Outside of town was one of those huge, broad-leafed sycamore trees. I’m short, so I likely couldn’t see over the crowd anyway, and, frankly, I just wanted to see him without being seen, so I scrambled up and hid in the leaves, safe, nestled in my perch.

Shit! He’s coming towards me, the crowd surging along. Did he spot me? If so, I’m a goner. He’s a rabbi. He’ll quote some Bible verses to condemn me, demand some sort of surrender, and turn me over to the mob for stone-justice.

He does see me. He’s looking right at me. My heart is beating in my throat.

He calls me by name. How did he know my name? I guess the crowd told him. I guess one of them spotted me climbing up, told him the notorious tax-farmer was treed, and sicked him on me. How am I going to get out of this one? Should have stayed in the villa behind the locked gates with the bodyguards.

Did I hear right? Am I seeing things?

He is smiling at me all friendly like. Says he wants to eat dinner at my house!

You know the custom – when a prominent rabbi visits a town, he eats dinner at a communitywide banquet in his honor with all the religious people and the important officials. If he comes home with me, he will insult them all. Not that he hasn’t already insulted them simply by not publically condemning me. They never would have shown him where I was sequestered in my tree if they had known that.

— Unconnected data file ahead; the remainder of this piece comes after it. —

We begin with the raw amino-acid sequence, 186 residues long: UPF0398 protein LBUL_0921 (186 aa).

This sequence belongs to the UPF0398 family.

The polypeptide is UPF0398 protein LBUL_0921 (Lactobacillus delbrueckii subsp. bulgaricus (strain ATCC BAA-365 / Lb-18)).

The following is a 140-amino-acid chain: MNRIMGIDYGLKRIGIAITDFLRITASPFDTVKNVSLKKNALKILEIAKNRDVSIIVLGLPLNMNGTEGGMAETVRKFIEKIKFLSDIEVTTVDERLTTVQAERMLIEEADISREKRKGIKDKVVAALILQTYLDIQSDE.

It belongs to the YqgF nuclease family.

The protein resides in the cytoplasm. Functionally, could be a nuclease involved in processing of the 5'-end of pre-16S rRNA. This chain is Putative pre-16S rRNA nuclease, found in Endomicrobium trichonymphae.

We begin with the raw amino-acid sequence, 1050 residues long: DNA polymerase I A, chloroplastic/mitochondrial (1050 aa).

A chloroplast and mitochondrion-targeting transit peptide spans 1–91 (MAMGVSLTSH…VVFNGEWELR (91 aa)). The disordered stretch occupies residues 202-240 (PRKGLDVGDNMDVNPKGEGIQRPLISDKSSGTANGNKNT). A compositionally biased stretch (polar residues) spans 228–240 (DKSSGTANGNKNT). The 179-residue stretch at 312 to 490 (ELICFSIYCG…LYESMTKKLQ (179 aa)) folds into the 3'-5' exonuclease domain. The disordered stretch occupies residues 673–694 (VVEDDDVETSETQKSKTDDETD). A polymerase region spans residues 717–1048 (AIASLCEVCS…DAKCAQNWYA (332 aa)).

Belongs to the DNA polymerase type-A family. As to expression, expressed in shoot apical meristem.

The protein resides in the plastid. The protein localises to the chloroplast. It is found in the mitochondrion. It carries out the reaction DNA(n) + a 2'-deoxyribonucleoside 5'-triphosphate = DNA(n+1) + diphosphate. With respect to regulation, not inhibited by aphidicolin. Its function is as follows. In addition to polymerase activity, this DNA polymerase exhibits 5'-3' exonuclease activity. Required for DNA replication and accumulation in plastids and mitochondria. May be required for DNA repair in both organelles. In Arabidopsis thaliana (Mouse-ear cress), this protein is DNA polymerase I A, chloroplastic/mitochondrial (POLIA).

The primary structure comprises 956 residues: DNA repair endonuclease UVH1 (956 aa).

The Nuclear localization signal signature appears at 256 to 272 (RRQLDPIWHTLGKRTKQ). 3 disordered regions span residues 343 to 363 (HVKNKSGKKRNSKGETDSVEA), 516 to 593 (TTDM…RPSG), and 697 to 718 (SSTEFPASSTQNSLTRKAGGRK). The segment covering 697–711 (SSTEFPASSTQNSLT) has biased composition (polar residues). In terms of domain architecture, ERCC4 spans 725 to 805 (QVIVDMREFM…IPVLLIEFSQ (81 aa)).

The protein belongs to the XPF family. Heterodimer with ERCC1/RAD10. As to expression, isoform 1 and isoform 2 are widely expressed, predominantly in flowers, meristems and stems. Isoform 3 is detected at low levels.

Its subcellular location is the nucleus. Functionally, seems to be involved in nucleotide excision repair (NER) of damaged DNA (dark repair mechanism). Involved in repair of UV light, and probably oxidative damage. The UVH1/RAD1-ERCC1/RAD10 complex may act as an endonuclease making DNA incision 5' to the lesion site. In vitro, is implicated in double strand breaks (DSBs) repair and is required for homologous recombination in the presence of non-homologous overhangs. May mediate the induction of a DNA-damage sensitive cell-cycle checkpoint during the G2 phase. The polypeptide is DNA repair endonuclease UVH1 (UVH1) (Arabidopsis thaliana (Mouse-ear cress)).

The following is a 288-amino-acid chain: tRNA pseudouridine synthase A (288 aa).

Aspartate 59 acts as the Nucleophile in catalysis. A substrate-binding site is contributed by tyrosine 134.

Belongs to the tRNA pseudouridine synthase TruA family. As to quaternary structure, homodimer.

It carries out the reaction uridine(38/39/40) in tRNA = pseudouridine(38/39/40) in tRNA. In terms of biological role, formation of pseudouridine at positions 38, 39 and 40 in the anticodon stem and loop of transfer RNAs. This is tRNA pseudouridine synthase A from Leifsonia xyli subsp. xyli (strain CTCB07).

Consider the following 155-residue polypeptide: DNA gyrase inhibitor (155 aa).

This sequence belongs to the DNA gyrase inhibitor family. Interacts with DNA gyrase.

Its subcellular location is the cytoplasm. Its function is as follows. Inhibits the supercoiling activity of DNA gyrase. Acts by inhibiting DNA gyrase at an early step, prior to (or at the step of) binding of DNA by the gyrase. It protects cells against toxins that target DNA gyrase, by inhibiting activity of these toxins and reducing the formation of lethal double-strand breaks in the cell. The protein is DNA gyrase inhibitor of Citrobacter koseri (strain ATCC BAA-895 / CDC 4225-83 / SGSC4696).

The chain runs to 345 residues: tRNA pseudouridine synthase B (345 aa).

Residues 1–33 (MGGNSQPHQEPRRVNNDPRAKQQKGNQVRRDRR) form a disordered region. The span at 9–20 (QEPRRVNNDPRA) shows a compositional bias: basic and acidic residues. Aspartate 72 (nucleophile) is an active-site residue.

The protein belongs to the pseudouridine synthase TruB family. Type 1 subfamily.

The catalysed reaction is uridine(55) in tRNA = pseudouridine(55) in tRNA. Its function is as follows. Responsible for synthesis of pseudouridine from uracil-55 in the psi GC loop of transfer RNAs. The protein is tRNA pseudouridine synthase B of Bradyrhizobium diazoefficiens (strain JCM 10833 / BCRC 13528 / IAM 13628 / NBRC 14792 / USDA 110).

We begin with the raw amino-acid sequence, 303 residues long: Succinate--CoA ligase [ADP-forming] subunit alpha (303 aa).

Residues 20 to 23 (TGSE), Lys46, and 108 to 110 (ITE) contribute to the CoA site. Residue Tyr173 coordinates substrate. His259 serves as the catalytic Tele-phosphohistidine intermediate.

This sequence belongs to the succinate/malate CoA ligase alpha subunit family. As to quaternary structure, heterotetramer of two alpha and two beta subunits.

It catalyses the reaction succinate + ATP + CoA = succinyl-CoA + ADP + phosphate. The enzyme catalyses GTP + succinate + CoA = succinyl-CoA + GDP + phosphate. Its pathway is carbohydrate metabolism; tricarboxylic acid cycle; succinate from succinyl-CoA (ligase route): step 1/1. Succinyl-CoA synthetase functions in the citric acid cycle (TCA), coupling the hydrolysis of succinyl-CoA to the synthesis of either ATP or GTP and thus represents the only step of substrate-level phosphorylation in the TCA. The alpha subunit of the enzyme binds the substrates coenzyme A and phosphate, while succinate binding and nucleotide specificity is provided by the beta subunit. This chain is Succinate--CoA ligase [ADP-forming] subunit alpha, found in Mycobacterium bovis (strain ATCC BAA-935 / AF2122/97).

Something snapped inside me. Maybe it is because no one – not my father, not my employees, not my siblings, not my mother (whom I barely knew before dad threw her out) – no one was ever this kind to me. He never condemned me. Never judged me. Never spoke an unkind word. Didn’t browbeat me with Bible verses. And, he really seemed to enjoy the dinner. He drank my wine with gusto, helped himself to seconds, told stores and laughed at jokes.